Mistakes are unavoidable, but you should be especially careful when it comes to your finances.
As you prepare to graduate college, you also prepare for the “real world.” You’ve spent the last four years obtaining as much knowledge as possible in your field, making memories, applying for jobs, and writing and rewriting your resume. Graduates beware, though; student loans are the second highest form of personal debt, according to this New York Daily News article. And with college debts increasing, it will be more important than ever to have a smart financial strategy in place and avoid as many mistakes as possible.
By taking a step ahead of your peers in choosing wise investments, you can create healthy habits for your personal finances for years to come and avoid future debt issues.
Financial mistakes can be easy to make, but there are ways you can avoid them.
- Having no credit. Everyone talks about saving money, and we are no different. Unfortunately, all this talk about savings has college graduates a little hesitant on taking out loans or credit cards in fear of creating an overwhelming debt. Plus, not to mention, college already creates those financial obligations, and it is increasingly harder for those under 21 to sign up for a credit card with no existing income. So, what’s a newbie to do? Build your credit history slowly and regularly by opening accounts and your own credit cards as you are able and paying them off by or before the due dates as well as routinely.
- Why this is important: When you want to make big, future purchases, like a house, you will have a hard time being approved for a loan without a co-signer or at all. When I was still in college, I bought my first car with cash from money I had saved from my summer job. Not long after graduating, I needed to purchase a new vehicle, which proved to be a challenge due to my lack of credit. Over the years, I have been able to develop a favorable credit score through paying off a credit card, paying off that new (used) vehicle I finally was able to obtain and maintaining my bills.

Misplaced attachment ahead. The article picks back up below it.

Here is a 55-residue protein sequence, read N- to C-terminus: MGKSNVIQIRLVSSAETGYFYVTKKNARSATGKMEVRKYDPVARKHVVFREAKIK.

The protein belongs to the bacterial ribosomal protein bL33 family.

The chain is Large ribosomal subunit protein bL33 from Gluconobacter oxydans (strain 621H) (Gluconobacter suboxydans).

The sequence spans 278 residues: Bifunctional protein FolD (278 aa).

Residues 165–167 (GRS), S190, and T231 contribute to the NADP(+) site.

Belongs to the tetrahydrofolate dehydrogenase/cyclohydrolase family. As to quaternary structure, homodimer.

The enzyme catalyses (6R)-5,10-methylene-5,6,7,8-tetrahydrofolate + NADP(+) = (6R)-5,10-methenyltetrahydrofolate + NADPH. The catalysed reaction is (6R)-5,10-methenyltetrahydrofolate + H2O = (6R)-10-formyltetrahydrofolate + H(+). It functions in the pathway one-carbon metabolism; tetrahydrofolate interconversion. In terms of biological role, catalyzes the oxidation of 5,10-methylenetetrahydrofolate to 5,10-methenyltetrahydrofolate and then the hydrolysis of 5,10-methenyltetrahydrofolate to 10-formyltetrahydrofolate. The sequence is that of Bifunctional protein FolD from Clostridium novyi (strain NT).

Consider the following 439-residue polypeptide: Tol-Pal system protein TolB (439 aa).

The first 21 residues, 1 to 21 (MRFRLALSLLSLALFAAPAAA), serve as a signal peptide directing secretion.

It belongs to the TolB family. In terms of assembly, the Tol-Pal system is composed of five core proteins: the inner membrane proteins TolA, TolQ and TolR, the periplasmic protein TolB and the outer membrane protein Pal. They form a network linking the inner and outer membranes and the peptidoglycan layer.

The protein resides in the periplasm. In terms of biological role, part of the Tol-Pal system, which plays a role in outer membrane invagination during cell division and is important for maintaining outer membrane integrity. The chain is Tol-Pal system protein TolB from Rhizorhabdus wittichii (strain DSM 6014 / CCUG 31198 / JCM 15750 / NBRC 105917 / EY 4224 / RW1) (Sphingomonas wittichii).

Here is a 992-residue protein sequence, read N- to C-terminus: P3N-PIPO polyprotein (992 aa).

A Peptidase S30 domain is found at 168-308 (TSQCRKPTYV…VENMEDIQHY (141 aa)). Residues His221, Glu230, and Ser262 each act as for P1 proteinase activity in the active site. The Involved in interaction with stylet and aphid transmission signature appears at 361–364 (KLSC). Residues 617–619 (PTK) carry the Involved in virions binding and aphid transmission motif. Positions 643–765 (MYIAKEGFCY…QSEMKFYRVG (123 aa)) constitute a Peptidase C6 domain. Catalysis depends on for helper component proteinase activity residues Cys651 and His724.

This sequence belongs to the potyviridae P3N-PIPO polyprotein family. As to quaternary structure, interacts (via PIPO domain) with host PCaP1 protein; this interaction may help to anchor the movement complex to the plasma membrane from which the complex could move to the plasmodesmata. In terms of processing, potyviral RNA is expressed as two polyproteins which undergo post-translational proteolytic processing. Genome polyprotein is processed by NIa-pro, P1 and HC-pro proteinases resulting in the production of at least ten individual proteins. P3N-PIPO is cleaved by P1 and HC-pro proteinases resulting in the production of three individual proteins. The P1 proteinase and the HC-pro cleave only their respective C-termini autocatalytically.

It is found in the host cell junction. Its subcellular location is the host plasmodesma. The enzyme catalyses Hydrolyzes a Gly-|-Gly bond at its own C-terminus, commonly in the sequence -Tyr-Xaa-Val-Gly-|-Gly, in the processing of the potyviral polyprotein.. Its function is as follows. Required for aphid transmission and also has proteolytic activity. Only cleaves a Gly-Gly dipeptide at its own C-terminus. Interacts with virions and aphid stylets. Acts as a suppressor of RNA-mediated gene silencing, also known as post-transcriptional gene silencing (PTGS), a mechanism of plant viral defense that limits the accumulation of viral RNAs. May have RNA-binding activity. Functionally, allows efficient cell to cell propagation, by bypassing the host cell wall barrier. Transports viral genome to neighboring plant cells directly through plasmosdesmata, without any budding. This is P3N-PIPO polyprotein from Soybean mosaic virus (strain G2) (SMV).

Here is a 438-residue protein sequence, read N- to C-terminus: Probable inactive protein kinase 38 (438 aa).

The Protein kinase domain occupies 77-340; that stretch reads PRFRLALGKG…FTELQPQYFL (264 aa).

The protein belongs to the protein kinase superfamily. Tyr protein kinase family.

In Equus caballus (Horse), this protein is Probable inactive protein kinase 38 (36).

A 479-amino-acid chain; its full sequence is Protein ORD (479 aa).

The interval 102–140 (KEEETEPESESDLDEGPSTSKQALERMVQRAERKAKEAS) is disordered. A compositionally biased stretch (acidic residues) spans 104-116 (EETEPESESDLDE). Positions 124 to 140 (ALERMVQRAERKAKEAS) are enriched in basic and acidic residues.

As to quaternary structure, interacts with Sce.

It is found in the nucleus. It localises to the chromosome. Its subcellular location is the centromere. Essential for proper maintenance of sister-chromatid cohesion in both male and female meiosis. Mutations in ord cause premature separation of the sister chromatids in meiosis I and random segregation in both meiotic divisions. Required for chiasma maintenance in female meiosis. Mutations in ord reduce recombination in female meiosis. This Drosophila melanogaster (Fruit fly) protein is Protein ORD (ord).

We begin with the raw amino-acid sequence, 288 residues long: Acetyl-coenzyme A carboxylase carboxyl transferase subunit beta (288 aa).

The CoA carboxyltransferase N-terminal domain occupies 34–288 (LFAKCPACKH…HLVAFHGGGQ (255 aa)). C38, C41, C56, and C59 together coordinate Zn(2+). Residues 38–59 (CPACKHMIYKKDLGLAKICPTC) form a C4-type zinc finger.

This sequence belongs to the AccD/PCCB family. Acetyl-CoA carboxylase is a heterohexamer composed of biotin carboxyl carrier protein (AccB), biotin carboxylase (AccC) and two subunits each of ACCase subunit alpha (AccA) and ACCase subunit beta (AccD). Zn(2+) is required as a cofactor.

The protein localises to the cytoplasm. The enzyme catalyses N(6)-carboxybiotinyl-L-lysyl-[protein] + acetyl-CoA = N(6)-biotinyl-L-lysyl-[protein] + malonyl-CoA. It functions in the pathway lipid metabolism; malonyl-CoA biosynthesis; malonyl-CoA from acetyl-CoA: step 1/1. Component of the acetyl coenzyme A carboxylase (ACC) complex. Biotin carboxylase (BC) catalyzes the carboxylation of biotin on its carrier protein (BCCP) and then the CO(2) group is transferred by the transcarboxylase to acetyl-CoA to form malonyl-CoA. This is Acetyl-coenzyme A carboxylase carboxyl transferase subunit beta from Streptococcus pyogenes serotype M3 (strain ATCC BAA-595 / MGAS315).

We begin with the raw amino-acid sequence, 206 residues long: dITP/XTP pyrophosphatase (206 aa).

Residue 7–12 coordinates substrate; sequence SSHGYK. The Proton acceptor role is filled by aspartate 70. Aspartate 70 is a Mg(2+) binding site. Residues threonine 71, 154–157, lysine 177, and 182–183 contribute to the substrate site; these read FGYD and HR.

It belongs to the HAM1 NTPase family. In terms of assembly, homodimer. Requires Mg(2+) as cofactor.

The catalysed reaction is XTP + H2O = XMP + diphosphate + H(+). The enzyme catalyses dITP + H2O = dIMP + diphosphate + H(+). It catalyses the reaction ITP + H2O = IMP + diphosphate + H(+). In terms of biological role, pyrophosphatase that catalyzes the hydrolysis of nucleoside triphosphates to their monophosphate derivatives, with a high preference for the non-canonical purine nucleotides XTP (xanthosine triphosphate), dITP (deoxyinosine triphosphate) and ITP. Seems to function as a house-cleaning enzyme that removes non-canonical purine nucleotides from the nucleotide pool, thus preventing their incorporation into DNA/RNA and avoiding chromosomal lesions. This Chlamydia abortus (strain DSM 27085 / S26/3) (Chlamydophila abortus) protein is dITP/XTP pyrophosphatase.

- Not having a plan. Having a limited or non-existent financial plan is one of the biggest mistakes recent college grads make. As a college student studying and working tirelessly toward that degree, you are lucky if you have two pennies to rub together as you battle the choice of groceries or rent. When you say “yes” to that first job out of school, though, it can be easy to fall into poor spending patterns very quickly. To avoid this, cut back on going out to eat by spending more time enhancing your cooking skills and spreading out your personal purchases instead of buying everything for your new apartment at once. Additionally, focus on always paying bills first at the beginning of every month so you know how much is available in the bank the remaining weeks.
- Why this is important: Money adds up quickly, and developing these positive habits ahead of time can save you not only hundreds but possibly thousands per year.
- Waiting to save and worrying about finances later. Consider consulting with or finding a financial mentor to help you along this new journey. Waiting to save or even failing to worry about beginning to pay off your student loan debt can cause inconveniences and hindrances in your future. Knowing where to invest savings is also tricky, but a certified financial specialist can help you. You could try to contact old friends from college with a finance degree who may be willing to provide some advice at no charge as they begin their careers.
- Why this is important: The sooner you start working toward chipping away those student loan bills, the better your overall financial situation. If you were to plug your debt numbers into this student loan calculator tool, you may be appalled at the time frame it will take you to pay it all off (with interest) with a low monthly payment. Plus, creating a savings account will help to keep you out of potential sticky situations with money. And if you start investing now, you could be sitting pretty with a nice retirement fund.
By thinking about your future now, you can avoid these common financial mistakes recent college grads make, while building yourself a nice, comfortable financial safety net.